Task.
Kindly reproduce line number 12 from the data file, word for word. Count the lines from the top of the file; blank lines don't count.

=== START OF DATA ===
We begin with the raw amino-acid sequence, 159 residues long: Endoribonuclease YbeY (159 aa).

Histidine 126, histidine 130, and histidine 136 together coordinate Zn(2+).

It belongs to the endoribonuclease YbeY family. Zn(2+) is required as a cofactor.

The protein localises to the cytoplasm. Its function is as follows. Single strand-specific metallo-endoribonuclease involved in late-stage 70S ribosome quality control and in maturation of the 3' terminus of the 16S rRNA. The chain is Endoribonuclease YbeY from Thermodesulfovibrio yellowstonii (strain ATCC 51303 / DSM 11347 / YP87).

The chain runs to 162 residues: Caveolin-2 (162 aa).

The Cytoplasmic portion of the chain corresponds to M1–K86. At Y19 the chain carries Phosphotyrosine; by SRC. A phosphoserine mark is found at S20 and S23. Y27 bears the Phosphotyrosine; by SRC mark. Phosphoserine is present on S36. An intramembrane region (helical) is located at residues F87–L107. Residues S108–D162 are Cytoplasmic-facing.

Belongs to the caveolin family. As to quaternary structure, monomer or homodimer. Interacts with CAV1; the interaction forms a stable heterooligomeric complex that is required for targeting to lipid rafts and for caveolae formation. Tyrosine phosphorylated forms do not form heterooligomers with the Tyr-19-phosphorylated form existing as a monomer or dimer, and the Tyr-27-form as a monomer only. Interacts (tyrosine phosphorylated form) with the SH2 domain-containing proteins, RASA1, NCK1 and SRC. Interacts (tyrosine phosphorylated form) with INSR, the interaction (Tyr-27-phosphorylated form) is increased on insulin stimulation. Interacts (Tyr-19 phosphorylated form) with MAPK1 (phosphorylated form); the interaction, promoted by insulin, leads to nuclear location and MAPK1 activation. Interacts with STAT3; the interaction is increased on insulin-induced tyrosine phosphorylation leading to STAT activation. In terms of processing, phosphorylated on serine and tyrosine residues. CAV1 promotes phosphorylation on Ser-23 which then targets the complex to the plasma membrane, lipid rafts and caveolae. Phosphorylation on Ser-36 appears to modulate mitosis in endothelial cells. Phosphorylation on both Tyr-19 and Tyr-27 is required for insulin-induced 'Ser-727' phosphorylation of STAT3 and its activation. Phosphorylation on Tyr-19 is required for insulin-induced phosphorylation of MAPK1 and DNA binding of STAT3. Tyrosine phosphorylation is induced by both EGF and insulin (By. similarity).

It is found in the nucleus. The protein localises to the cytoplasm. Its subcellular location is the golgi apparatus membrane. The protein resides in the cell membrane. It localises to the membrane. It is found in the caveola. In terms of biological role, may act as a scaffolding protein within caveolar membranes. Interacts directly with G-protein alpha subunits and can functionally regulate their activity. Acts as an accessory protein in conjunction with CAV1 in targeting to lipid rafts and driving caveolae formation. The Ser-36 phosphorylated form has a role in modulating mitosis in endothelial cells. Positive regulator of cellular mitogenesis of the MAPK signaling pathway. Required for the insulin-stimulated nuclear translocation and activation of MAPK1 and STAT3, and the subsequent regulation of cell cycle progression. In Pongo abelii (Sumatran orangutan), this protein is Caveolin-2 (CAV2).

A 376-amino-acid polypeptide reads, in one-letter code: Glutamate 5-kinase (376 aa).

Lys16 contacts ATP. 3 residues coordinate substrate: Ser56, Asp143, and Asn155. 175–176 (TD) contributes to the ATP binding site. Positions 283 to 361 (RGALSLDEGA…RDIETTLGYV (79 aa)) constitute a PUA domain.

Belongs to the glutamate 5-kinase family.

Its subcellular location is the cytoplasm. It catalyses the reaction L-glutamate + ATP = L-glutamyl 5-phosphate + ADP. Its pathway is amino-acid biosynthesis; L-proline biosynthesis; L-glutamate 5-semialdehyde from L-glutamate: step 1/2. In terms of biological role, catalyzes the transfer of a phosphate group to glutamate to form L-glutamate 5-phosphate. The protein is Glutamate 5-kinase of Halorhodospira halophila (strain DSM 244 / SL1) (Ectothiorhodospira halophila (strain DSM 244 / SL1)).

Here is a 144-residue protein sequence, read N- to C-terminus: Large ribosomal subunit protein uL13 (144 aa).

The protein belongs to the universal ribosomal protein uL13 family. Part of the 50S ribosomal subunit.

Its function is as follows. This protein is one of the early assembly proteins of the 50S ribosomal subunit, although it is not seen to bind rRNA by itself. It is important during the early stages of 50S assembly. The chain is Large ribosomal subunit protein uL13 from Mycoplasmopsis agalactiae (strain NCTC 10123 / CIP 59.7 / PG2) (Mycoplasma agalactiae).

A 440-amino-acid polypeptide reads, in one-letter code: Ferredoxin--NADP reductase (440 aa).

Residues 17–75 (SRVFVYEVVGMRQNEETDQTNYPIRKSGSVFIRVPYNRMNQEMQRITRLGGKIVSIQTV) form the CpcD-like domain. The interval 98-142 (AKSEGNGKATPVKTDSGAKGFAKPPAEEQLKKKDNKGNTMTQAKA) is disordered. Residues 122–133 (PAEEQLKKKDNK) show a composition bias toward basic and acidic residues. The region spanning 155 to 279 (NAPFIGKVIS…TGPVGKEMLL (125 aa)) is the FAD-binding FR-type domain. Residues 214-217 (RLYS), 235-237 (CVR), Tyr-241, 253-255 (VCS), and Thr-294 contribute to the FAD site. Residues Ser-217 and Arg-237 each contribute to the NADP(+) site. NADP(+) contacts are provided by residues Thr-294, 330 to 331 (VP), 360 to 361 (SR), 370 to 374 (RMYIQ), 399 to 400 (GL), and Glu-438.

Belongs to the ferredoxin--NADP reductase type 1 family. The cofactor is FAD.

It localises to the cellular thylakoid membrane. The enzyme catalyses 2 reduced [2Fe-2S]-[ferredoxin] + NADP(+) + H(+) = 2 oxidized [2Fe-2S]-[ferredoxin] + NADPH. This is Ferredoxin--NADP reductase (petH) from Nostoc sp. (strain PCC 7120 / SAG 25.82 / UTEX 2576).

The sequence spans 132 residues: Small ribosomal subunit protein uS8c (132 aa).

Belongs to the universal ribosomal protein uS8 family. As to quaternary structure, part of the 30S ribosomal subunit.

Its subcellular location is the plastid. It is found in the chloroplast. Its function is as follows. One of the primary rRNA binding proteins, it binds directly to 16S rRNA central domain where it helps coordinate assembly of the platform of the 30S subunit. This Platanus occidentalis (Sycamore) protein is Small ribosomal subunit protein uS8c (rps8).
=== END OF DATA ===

Its subcellular location is the cytoplasm. It catalyses the reaction L-glutamate + ATP = L-glutamyl 5-phosphate + ADP. Its pathway is amino-acid biosynthesis; L-proline biosynthesis; L-glutamate 5-semialdehyde from L-glutamate: step 1/2. In terms of biological role, catalyzes the transfer of a phosphate group to glutamate to form L-glutamate 5-phosphate. The protein is Glutamate 5-kinase of Halorhodospira halophila (strain DSM 244 / SL1) (Ectothiorhodospira halophila (strain DSM 244 / SL1)).